“In their 24 losses, the Cavaliers have either lead or trailed by no more than six points in 20 of those contests.”
The Cavaliers put on a dazzling display against one of the team’s best for about 45 minutes. But, their offense unraveled in the final three minutes and the Hawks scored the last nine points of the game to grab a 102-94 victory in the Q to avenge Alonzo Gee’s game-winning tip earlier this season in Atlanta.
Let’s start with the fact that this was one of the most entertaining games of the season. It was a high-energy, back-and-forth affair. The Cavalier backcourt of Kyrie Irving and Dion Waiters went up strong against Jeff Teague and Lou Williams for the Hawks. For Waiters, nearly all of his work was done in the first half, as he scored 16 of his 18 with a couple of transition buckets mixed in with some jumpers. Dion had 6 rebounds and 4 assists to go with his 7-for-21 shooting effort as well. With Kyrie, it was the confidence in creating his shot over others and a flair for the dramatic. Irving hit a transition three-point heave from well beyond the arc as he passed two Hawks just before the halftime buzzer sounded. Irving would go on to score a game-high 28 points on 12-of-20 shooting including 4-of-7 from three point range. Kyrie had 6 boards and 5 dimes for the cause too.
At their best in this game, the Cavaliers were pouring in medium to deep jumpers in the middle of the third quarter, which helped them grab a 9-point lead. It wasn’t just Kyrie but Tyler Zeller as well, who knocked down four of them in the third quarter alone. The Cavaliers were challenging shots, forcing turnovers (the Kyrie-Dion duo combined for 7 steals in the game), and the starting five was running like a well-oiled machine. Sure, they couldn’t really get a handle on Atlanta point Jeff Teague, who posted a career-high 27 points in the game, but other than that, the wine and gold were neck and neck with a team slated to have homecourt in the first round of the playoffs if they started today.
Then a funny thing happened, the Cavaliers’ two painfully obvious, clearly evident, and jaw-droppingly inexplicable Achilles’ heels manifested themselves once more: bench play and coaching. The two overlap a bit, but let’s start with the bench. It’s not secret that the Cavs’ bench has been much maligned this season, but it’s been better overall in recent weeks. Sure, the fifth straight game without Anderson Varejao, bumping Zeller into the starting five, doesn’t help things. Still, the team has some capable players that have just been underachieving. The Cavaliers also lost Daniel Gibson to a concussion in the second quarter, so the bench was used pretty sparingly. However, when they were used, the reserves basically erased all the good the starting five had done in the previous minutes. C.J. Miles had 10 points including a pair of threes, but other than that, Gibson, Jeremy Pargo, Kevin Jones, and Luke Walton each had just two points. Things have to get better from this second unit if the Cavaliers have any hope in preventing these tough-luck losses.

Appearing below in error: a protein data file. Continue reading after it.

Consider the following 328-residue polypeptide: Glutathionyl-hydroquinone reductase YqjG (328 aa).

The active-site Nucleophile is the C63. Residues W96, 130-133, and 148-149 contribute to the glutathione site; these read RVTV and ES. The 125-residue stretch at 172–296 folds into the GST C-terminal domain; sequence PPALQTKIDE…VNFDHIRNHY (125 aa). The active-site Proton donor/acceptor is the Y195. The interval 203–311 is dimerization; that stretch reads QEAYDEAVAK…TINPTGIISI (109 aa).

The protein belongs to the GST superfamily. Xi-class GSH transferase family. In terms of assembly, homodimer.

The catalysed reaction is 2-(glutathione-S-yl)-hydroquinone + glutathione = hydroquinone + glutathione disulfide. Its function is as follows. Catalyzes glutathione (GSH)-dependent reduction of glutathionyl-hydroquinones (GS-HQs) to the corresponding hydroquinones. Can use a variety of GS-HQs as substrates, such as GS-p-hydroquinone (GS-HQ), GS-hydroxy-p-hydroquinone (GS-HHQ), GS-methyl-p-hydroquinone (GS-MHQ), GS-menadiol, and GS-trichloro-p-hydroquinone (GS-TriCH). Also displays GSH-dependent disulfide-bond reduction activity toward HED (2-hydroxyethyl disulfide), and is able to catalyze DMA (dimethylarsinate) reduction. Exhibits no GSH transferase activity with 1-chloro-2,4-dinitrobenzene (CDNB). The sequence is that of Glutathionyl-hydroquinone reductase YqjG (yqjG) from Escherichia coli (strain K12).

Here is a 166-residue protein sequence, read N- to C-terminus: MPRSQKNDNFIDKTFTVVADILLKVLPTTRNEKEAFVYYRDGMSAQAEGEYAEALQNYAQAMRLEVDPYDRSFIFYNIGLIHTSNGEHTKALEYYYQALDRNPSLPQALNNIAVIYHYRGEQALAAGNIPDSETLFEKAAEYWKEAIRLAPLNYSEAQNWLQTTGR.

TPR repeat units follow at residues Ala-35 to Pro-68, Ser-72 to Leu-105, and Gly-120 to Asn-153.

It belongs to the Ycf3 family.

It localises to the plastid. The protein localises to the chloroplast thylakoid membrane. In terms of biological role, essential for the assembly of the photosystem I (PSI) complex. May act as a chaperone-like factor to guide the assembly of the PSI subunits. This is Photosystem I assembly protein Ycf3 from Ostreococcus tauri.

That leads me into my next bone to pick: Byron Scott’s coaching effort or lack thereof. When your team is in nearly every game it has lost in the fourth quarter and they’re unable to execute in the closing minutes, that’s a painful indictment upon the job you’re doing as head coach. No one was certifiably mad enough to make these same accusations two years ago or even last season, but as the talent has gotten better on this team, the record has not.
It’s difficult to explain away how Scott thinks sitting both Kyrie Irving and Dion Waiters, the two young men who provide a lion’s share of your scoring prowess, for extended minutes at the same time to start the second and fourth quarters. Lately, he’s experimented with playing Dion along with the second unit to start the second quarter, but back Byron went to his old standby surefire scoring unit of Pargo, Miles, Gee, Walton, and Zeller to start the fourth. The Cavaliers lost their seven point lead in just under four minutes, and Byron actually did come back with Irving and Waiters earlier than usual (8:11 mark). For some reason though, Alonzo Gee would leave the game and not return as C.J. Miles1 played the entire fourth.
Coaching can’t explain it all away, however. Waiters missed his last eight shots of the game, though he got absolutely hammered on a couple of those with no foul call.2 Kyrie took a bad fallaway three, and he failed to takeover like we’ve seen “Mr. Fourth Quarter” do so frequently. The Cavs, in fact, shot just 24% as a team in the final quarter as they neglected to run the offense to get anybody open. Everything was one pass or less and isolation. Fewer pick and rolls, no curls or flashes through the paint to the other side, no offensive creativity of any kind. Some of that falls on Irving, but a lot more of it falls on Scott, who is continuing to allow this to happen. The Hawks also shot 60% in the fourth quarter to climb their total for the game to 49%. They hit 13 threes in all, and that helped them overcome a 2-for-12 performance from Josh Smith.
I’m not saying that Scott doesn’t deserve more time to figure out what makes his team tick. Avery Johnson was just another example yesterday of impatient front office desperate to grab eyeballs and stay relevant in a players-run league. But, Byron needs to start pulling the strings a little tighter on his team to run the offense in the last six minutes like they do in the first 42. Otherwise, this time next year, I’ll sound an awful lot like the Queen of Hearts.
(Photo: Mark Duncan/AP)